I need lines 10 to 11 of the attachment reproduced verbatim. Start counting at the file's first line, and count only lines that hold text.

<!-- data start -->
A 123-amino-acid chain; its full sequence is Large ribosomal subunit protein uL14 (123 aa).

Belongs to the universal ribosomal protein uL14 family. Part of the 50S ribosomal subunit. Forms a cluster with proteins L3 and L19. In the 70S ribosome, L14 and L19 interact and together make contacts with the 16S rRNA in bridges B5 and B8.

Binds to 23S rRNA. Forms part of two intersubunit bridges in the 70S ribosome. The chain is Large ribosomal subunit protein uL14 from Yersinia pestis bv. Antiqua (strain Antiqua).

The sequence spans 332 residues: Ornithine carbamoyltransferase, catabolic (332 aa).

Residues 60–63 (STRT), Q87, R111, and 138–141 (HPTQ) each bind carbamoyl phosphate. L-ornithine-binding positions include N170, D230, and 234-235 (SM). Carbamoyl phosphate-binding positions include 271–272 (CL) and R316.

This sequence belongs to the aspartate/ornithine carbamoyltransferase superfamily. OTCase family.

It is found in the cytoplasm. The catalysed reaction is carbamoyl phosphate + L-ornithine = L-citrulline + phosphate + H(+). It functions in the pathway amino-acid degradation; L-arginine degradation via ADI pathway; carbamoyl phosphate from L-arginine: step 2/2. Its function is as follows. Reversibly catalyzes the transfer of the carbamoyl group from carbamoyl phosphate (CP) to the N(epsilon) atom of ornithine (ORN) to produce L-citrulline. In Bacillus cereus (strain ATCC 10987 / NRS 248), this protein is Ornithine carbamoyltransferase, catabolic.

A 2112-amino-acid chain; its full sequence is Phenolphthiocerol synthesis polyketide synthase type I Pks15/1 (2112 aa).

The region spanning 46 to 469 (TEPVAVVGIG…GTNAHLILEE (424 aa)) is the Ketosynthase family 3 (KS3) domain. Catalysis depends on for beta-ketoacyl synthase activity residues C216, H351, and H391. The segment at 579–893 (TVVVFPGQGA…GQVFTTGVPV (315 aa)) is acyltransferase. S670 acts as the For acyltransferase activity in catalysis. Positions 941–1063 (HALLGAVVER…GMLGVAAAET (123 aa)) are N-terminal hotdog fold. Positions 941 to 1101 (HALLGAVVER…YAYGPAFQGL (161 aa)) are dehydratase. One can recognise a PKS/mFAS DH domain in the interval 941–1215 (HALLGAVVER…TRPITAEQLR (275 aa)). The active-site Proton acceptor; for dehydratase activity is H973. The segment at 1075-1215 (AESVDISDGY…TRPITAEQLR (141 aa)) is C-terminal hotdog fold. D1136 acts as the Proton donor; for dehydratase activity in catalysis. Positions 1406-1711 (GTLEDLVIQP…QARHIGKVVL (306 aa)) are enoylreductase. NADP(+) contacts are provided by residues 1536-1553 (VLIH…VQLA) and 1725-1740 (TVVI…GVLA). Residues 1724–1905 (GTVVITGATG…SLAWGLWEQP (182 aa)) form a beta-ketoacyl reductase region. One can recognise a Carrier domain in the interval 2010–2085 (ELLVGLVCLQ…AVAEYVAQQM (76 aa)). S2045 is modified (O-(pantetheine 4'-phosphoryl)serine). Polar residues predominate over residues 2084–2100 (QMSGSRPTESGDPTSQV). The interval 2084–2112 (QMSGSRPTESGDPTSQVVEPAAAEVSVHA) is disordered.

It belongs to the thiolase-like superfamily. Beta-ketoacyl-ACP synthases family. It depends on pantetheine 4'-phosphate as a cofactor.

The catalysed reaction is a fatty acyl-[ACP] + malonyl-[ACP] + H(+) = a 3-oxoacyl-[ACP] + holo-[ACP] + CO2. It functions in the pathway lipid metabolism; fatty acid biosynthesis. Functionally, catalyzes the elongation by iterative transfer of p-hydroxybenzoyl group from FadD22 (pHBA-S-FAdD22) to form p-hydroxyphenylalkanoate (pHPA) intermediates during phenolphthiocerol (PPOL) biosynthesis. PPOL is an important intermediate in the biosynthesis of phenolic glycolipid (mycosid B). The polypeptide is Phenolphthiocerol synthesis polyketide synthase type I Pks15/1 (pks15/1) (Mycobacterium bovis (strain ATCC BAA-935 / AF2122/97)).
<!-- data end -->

It belongs to the thiolase-like superfamily. Beta-ketoacyl-ACP synthases family. It depends on pantetheine 4'-phosphate as a cofactor.

The catalysed reaction is a fatty acyl-[ACP] + malonyl-[ACP] + H(+) = a 3-oxoacyl-[ACP] + holo-[ACP] + CO2. It functions in the pathway lipid metabolism; fatty acid biosynthesis. Functionally, catalyzes the elongation by iterative transfer of p-hydroxybenzoyl group from FadD22 (pHBA-S-FAdD22) to form p-hydroxyphenylalkanoate (pHPA) intermediates during phenolphthiocerol (PPOL) biosynthesis. PPOL is an important intermediate in the biosynthesis of phenolic glycolipid (mycosid B). The polypeptide is Phenolphthiocerol synthesis polyketide synthase type I Pks15/1 (pks15/1) (Mycobacterium bovis (strain ATCC BAA-935 / AF2122/97)).